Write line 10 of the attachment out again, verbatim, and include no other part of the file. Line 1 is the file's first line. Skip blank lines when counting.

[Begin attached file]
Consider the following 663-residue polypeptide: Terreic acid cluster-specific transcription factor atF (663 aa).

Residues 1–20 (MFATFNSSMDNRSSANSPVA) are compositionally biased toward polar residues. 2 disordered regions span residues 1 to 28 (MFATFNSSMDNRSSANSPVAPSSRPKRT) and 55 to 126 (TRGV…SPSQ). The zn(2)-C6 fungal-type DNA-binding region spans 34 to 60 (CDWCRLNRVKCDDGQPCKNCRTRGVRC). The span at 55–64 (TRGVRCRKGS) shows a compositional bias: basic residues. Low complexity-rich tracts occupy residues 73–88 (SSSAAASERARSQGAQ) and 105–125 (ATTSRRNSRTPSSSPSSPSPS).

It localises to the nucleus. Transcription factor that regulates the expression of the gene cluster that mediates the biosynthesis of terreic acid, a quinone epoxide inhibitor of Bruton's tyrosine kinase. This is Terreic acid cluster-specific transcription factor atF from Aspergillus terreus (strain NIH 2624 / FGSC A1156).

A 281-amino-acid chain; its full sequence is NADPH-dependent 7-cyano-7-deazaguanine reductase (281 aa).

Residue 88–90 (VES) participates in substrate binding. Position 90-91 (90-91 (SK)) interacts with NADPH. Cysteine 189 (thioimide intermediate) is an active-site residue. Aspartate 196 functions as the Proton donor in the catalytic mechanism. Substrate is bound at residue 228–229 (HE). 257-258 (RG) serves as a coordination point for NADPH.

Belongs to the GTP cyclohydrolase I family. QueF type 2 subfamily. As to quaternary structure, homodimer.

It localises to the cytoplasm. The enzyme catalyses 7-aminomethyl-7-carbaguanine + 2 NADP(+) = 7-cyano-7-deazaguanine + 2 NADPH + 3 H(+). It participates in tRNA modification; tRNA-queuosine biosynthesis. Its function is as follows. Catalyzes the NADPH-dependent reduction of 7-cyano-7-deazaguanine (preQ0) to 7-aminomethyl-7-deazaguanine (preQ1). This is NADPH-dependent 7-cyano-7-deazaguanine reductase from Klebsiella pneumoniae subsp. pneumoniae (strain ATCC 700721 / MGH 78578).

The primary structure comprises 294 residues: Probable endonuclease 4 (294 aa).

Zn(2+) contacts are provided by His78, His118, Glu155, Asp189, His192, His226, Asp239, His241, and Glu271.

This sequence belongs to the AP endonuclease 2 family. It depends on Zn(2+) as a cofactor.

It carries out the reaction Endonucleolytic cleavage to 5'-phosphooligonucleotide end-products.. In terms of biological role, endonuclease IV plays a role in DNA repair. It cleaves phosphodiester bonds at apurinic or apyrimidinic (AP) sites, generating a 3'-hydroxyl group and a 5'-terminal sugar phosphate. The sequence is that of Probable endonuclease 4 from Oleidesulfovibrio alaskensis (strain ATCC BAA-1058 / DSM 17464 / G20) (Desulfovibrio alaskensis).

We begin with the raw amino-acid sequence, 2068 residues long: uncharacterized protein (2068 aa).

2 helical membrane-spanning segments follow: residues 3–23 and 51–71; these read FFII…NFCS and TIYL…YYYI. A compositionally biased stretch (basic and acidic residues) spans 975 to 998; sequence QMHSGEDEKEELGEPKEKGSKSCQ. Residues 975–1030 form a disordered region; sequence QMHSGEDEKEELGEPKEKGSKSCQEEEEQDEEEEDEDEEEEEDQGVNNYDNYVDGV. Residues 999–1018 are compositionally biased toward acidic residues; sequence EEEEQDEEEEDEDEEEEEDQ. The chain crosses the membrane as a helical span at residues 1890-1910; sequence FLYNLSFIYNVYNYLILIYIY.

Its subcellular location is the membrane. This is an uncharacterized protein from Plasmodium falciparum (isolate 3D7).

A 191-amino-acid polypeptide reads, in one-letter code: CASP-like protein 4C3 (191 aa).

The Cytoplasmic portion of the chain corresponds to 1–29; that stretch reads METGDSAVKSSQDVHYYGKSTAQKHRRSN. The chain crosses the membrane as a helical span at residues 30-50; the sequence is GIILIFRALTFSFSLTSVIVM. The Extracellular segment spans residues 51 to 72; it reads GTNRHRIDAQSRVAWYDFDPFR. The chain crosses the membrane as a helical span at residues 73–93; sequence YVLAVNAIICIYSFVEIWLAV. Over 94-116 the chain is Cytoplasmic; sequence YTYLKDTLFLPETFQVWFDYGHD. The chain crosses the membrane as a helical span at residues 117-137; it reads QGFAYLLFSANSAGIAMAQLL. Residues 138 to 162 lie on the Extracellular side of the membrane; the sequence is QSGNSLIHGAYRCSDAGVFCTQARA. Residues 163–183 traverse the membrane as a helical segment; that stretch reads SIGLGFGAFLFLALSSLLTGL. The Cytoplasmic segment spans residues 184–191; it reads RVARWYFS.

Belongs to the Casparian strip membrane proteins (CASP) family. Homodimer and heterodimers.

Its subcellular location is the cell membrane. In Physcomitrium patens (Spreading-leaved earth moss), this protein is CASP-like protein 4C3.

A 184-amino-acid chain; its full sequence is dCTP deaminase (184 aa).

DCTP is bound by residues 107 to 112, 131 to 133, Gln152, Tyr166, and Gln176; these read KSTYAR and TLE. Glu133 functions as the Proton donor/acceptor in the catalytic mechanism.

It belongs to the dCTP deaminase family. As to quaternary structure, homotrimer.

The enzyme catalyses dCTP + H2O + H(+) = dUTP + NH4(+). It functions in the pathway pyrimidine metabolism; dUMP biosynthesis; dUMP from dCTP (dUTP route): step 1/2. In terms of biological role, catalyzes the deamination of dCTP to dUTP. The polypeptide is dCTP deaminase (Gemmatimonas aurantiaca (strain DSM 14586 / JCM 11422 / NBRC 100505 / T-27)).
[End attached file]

This sequence belongs to the AP endonuclease 2 family. It depends on Zn(2+) as a cofactor.